It’s all too easy to bash meetings as a manager. They can eat into your day and make you feel like you haven’t completed any “real” work.
It’s what good leaders do
But what can be more important than speaking with your employees and managers, checking in to make sure all is ok, communicating progress, getting feedback, guiding, advising and basically being a good leader? The reality is that meetings are the best way to actually get your job done – not something that gets in the way of it. Meetings are what leaders do.
This was the conclusion that I came to a while back. For a long time, I tried to avoid scheduling meetings. Statements like “just send me an email” resulted in a drawn out email conversation that probably ended up in a meeting anyway.
Why do I want yet another meeting?
There are a number of important benefits of meetings that cannot be overlooked.
The first of which is improving communications. In Pat Lencioni’s book The Four Obsessions of an Extraordinary Executive, the author states that communication – or actually over-communication – is one of the most important elements of successful management. There’s no better way to communicate your plans, ideas, or vision than in face to face meetings with your team.
Meetings also allow you to build effective relationships with your staff. Quick catchup meetings that last no more than 15–30 minutes can be an invaluable way to get to know your team better and to hear about issues that may be bubbling far earlier.
Regular meetings where people will need to report on the progress of tasks or projects help build accountability and a culture of performance. Face to face meeting either one to one or in small groups will have far more weight and personal impact than hiding behind emails or written reports.
How to get more from your meetings
To get more from your meetings, you should look to some of the advice provided by Pat Lencioni’s other book – Death by Meeting where he breaks meetings into four types:
- The Daily Check-In – this is a quick 5–10 minute meeting held at the beginning of each day sort of like a daily scrum. It’s purpose is to get everyone on the same page in terms of priorities and goals for the day.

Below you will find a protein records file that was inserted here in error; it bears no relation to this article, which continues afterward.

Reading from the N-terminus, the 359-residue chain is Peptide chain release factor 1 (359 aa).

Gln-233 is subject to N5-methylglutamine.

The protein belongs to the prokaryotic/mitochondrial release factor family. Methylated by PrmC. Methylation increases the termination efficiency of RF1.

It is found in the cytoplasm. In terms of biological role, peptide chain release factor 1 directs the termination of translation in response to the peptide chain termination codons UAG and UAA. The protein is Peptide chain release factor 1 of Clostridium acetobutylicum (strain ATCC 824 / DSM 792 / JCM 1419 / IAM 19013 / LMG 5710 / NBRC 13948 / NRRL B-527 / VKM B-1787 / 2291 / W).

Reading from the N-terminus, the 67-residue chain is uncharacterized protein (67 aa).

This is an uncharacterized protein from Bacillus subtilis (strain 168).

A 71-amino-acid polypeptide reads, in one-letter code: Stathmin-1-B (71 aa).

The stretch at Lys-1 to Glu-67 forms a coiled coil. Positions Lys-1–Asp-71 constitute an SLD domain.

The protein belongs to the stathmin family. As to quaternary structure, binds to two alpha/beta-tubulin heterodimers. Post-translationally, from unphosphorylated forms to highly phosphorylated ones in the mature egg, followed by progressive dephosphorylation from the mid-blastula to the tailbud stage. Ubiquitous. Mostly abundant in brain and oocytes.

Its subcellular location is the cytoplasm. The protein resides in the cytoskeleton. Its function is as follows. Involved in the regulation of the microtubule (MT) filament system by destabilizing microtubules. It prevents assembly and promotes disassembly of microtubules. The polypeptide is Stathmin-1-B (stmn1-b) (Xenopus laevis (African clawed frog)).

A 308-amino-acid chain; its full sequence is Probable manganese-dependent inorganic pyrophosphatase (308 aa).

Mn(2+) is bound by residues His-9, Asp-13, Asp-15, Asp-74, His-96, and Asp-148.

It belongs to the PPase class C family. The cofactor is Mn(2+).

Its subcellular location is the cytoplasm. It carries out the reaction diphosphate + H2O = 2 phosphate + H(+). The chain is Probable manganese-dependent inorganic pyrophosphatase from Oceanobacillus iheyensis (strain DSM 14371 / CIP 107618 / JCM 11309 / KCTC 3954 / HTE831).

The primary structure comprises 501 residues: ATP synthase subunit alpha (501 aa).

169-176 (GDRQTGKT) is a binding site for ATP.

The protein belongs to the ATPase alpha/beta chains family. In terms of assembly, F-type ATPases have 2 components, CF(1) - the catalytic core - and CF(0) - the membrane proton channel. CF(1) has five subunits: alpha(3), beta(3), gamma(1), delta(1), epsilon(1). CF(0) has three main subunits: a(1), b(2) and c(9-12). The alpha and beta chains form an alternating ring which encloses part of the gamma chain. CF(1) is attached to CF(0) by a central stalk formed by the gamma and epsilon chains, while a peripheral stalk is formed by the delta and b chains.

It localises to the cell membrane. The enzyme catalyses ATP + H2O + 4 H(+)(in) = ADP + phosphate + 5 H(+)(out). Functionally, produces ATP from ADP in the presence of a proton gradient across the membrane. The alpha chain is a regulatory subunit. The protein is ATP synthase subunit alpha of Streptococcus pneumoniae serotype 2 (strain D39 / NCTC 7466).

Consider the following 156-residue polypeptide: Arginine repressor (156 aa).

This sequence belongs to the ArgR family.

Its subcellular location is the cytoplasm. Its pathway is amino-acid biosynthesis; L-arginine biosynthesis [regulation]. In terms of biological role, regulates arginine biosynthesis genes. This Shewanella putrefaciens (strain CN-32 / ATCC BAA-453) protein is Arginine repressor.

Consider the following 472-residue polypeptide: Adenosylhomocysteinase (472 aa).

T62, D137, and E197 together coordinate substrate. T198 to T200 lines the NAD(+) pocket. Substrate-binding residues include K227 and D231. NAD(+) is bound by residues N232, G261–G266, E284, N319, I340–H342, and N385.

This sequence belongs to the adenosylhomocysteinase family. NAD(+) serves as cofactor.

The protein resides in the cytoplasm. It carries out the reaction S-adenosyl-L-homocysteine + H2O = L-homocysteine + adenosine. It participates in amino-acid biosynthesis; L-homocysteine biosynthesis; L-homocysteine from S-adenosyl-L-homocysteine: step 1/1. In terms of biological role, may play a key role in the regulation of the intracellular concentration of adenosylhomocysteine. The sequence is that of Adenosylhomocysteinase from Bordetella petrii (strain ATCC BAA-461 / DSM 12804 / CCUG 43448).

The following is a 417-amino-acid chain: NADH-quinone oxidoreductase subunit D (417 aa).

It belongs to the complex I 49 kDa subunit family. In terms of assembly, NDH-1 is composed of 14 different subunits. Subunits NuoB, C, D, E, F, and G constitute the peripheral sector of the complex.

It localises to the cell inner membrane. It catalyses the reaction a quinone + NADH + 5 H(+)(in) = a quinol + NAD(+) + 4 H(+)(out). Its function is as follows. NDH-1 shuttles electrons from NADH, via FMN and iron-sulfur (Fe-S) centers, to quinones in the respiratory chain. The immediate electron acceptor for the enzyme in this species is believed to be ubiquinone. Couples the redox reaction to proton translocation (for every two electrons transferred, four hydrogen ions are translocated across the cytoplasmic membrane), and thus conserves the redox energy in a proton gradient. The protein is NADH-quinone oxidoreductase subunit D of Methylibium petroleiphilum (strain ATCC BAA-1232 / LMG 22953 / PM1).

- The Weekly Tactical – these are focussed meetings that will last 45 minutes to an hour and are designed to address something that is a short-term priority or concern. They don’t need agendas and should be very restricted in what they will cover. The goal is to resolve issues and agree progress.
- The Monthly Strategic – these should be for no more than two hours and should be retricted to strategy and future planning goals – “where are we going”, etc. Nothing tactical should be discussed here.
He also suggests a quarterly off-site review meeting.
For me, I like to have daily informal checkins, separate weekly meetings with each of my direct reports, and monthly meetings for different organisational groups – all-hands, operations, delivery, etc.
How to better structure your day
Here’s the important part. I make sure that I schedule meetings in the morning and never (hardly ever) schedule meetings after 2pm. This leaves me with time in the afternoons to do the other parts of my job including admin etc. I also find that afternoon meetings tend to lose the focus and energy compared with those held in the morning.
So, my advice is to look at meetings as necessary and beneficial. Don’t see them as an inconveinece. Don’t dread them. Perhaps structure them better and to control your diary better, but add meetings to your job description. It’s what you do.